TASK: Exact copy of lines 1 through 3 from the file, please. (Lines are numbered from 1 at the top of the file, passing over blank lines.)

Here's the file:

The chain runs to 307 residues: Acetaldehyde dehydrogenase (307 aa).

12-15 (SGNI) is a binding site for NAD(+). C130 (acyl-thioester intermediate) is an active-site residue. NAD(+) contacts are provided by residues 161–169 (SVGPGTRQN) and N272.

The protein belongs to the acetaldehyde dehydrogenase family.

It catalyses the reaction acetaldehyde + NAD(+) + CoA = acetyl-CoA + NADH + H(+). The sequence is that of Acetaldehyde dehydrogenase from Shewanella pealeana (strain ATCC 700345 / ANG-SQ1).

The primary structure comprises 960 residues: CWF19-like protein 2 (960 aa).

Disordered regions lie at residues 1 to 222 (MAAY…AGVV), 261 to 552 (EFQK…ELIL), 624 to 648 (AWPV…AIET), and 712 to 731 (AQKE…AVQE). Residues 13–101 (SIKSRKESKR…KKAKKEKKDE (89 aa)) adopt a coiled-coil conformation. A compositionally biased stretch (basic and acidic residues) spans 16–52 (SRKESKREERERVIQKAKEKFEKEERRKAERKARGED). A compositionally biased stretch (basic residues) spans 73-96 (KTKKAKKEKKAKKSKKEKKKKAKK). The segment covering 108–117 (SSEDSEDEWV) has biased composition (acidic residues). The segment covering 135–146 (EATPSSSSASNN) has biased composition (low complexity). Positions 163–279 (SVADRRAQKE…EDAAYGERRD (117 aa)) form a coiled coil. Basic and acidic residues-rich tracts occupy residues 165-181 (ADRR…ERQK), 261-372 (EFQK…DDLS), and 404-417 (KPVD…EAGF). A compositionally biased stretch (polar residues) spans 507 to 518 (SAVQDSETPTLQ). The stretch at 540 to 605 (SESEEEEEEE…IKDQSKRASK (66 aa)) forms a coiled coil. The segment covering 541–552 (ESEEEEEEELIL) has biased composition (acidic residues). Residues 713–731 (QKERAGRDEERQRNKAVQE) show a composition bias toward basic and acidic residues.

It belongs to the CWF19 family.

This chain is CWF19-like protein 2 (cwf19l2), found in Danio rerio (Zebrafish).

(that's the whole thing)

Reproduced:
The chain runs to 307 residues: Acetaldehyde dehydrogenase (307 aa).

12-15 (SGNI) is a binding site for NAD(+). C130 (acyl-thioester intermediate) is an active-site residue. NAD(+) contacts are provided by residues 161–169 (SVGPGTRQN) and N272.

The protein belongs to the acetaldehyde dehydrogenase family.